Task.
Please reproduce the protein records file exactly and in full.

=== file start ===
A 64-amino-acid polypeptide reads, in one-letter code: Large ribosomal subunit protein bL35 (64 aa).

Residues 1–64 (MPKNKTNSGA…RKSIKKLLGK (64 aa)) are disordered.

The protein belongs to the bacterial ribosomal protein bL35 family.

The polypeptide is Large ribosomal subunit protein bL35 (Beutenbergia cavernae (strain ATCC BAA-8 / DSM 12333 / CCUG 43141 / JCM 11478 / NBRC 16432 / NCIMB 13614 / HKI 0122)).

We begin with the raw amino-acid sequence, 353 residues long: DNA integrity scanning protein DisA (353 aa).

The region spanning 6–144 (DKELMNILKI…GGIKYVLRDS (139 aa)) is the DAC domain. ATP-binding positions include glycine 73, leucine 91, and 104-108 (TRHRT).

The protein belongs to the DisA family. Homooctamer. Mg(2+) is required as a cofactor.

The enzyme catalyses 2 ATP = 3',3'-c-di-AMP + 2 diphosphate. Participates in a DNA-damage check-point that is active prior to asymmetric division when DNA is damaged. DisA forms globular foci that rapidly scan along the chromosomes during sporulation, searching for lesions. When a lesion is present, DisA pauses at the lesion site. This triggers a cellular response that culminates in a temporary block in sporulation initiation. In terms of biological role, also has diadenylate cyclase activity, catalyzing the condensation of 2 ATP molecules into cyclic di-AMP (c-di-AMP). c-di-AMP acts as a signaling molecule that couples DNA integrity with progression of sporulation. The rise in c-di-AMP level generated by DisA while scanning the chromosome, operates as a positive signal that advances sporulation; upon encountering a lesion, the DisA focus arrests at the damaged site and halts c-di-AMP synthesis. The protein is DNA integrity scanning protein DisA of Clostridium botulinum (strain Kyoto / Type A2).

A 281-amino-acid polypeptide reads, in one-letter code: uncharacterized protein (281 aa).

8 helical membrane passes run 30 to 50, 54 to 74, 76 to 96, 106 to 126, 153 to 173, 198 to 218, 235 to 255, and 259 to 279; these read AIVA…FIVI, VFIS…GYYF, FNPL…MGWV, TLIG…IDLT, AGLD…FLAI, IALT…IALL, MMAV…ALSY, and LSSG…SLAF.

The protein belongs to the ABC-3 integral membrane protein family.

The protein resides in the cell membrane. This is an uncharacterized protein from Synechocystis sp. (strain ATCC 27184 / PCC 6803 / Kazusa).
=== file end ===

A 64-amino-acid polypeptide reads, in one-letter code: Large ribosomal subunit protein bL35 (64 aa).

Residues 1–64 (MPKNKTNSGA…RKSIKKLLGK (64 aa)) are disordered.

The protein belongs to the bacterial ribosomal protein bL35 family.

The polypeptide is Large ribosomal subunit protein bL35 (Beutenbergia cavernae (strain ATCC BAA-8 / DSM 12333 / CCUG 43141 / JCM 11478 / NBRC 16432 / NCIMB 13614 / HKI 0122)).

We begin with the raw amino-acid sequence, 353 residues long: DNA integrity scanning protein DisA (353 aa).

The region spanning 6–144 (DKELMNILKI…GGIKYVLRDS (139 aa)) is the DAC domain. ATP-binding positions include glycine 73, leucine 91, and 104-108 (TRHRT).

The protein belongs to the DisA family. Homooctamer. Mg(2+) is required as a cofactor.

The enzyme catalyses 2 ATP = 3',3'-c-di-AMP + 2 diphosphate. Participates in a DNA-damage check-point that is active prior to asymmetric division when DNA is damaged. DisA forms globular foci that rapidly scan along the chromosomes during sporulation, searching for lesions. When a lesion is present, DisA pauses at the lesion site. This triggers a cellular response that culminates in a temporary block in sporulation initiation. In terms of biological role, also has diadenylate cyclase activity, catalyzing the condensation of 2 ATP molecules into cyclic di-AMP (c-di-AMP). c-di-AMP acts as a signaling molecule that couples DNA integrity with progression of sporulation. The rise in c-di-AMP level generated by DisA while scanning the chromosome, operates as a positive signal that advances sporulation; upon encountering a lesion, the DisA focus arrests at the damaged site and halts c-di-AMP synthesis. The protein is DNA integrity scanning protein DisA of Clostridium botulinum (strain Kyoto / Type A2).

A 281-amino-acid polypeptide reads, in one-letter code: uncharacterized protein (281 aa).

8 helical membrane passes run 30 to 50, 54 to 74, 76 to 96, 106 to 126, 153 to 173, 198 to 218, 235 to 255, and 259 to 279; these read AIVA…FIVI, VFIS…GYYF, FNPL…MGWV, TLIG…IDLT, AGLD…FLAI, IALT…IALL, MMAV…ALSY, and LSSG…SLAF.

The protein belongs to the ABC-3 integral membrane protein family.

The protein resides in the cell membrane. This is an uncharacterized protein from Synechocystis sp. (strain ATCC 27184 / PCC 6803 / Kazusa).